Coiba separated from continental Panama about 12,000 to 18,000 years ago when sea levels rose. Plants and animals on the new island became isolated from mainland populations and over the millennia most animals have diverged in appearance and behavior from their mainland counterparts. The island is home to many endemic subspecies, including the Coiba Island howler monkey, the Coiba agouti, and the Coiba spinetail, all of which we hope to see during our Panama and Costa Rica cruise along the Pacific coast of southern Central America.
There are several theories as to the origin of the name “Coiba.” From maps drawn in the 17th century, we know the island was named “Cobaya.” Later charts show different names or indistinct combinations, but “Coiba,” the term today accepted, has a direct relationship to the “Caicique Quiebo,” or the Coiba Cacique Indians who lived on the island until about 1560, when they were conquered by the Spanish and forced into slavery. The name Coiba, however, was not restricted to solely the island, as chroniclers and conquistadors of the Spanish-American period also used this to refer to a province on the mainland inhabited by “Indios cuevas.”
Only a few references to Coiba can be found for the first few centuries of her written history, but we know famous pirates such as Hawkins, Dampier, and Sharp used the island as a refuge along with the other islands in the Gulf of Panama such as Otoque, Taboga, and Pacheca which we also visit on our Central America cruise.
In 1919 a penal colony was established on Coiba, beginning a new era which lasted nearly a century, ending only as recently as 2005. In 1920 the lands of Coiba were declared not available for purchase, and any private lands to be turned over to the government by expropriation, sale or private arrangement of the owners. The penal colony was maintained practically unaltered by the passage of time over the decades and into the 21st century, with a population of prisoners that varied, but once reached into the thousands.
A new role for Coiba opened with the declaration of the island as a National Park on December 17, 1991. As early as 1995 the government began a gradual reduction in the size of the penal colony, with the long-term plan of complete removal of all prisoners. This has, indeed, happened.
Coiba National Park total area extends over 270,125 hectares (1,042 square miles), of which 53,528 hectares (206 square miles) is land and the remaining 216,543 hectares (836 square miles) is marine reserve. Apart from the main island of Coiba, the park includes around eight smaller islands in the immediate surrounding area.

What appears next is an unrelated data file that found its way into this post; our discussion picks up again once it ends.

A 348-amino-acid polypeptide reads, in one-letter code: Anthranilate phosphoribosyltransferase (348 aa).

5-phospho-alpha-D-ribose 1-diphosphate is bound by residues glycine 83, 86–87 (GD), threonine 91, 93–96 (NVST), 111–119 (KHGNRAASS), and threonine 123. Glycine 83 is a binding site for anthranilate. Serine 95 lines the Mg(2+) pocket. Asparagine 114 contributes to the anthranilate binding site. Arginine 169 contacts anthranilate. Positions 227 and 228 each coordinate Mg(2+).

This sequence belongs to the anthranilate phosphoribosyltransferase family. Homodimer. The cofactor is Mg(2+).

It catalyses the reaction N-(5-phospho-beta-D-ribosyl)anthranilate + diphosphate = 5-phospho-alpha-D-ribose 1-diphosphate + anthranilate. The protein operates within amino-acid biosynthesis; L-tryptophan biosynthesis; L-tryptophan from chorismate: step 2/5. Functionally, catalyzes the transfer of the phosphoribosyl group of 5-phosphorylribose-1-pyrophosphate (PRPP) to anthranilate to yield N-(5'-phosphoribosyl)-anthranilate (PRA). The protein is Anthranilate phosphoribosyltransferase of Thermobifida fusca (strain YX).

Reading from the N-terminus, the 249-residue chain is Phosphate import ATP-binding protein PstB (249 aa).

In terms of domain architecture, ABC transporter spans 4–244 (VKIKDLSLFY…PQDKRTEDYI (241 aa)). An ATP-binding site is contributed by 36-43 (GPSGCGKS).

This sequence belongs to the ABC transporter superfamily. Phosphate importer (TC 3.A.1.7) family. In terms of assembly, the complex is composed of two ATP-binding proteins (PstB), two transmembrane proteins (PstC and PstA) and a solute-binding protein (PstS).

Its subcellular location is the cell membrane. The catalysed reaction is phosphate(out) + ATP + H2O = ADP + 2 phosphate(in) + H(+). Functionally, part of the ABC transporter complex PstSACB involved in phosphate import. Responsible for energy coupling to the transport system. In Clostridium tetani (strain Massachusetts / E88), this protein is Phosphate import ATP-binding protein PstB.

Extensive pristine and fragile mangrove forests, rivers, and rainforest now make up the island itself. Entering estuaries by Zodiac during our Panama and Costa Rica cruise, we cruise the still waters while herons, egrets, bat falcons, howler monkeys and iguanas perch, hang and hide in the trees. Tiny coconut-palmed islets off the main island (such as we visit on our Panama and Costa Rica cruise - one named “Granito de Oro”) invite us to don snorkeling equipment or use a kayak to peer through the clear waters and look onto the coral reefs and rich marine habitats surrounding us. Indeed, Coiba is surrounded by one of the largest coral reefs on the Pacific Coast of the Americas.
Coiba’s unique location has given rise to an extraordinary biodiversity not only on land, but in its marine life as well. In the past, this area had an ancient connection with the Caribbean Ocean, as evidenced by related species found in both bodies of water; it is presently situated where several ocean currents mix, both warm and cool, consequently harboring life forms from both. During some times of the year when the waters are at their coolest, Coiba acts as a corridor and gathering ground for some of the large pelagic species such as manta rays, yellowfin tuna, marlin, swordfish, and whale sharks, not to mention humpback whales, orcas and more who often show up during our time spent around Coiba on our Central America cruise. Frequently the Pacific spotted dolphins come to ride our bow as we approach the island, anxious to arrive and start our explorations both above and below the cerulean sea.
In Panama’s Coiba National Park scientists from Panama and the U.S. working together have discovered 45 new chemicals extracted from corals, sponges, fungi, and bacteria that show great promise as cures for cancer and a wide range of tropical diseases. In fact the cyanobacteria—also known as blue-green algae—have yielded Coibamide A, a compound extremely active against cancer cells, named for Coiba. Veraguamide A, an anti-cancer compound named after the Panamanian province of Veraguas and Santacruzmate, an anti-parasitic compound named after the island, Santa Cruz.
The entire Coiba National Park was declared a UNESCO world heritage site in 2005 in acknowledgement of its importance in many dfferent respects, but also as part of a marine corridor that runs from the Cocos Islands in Costa Rica all the way to the Galapagos in Ecuador.
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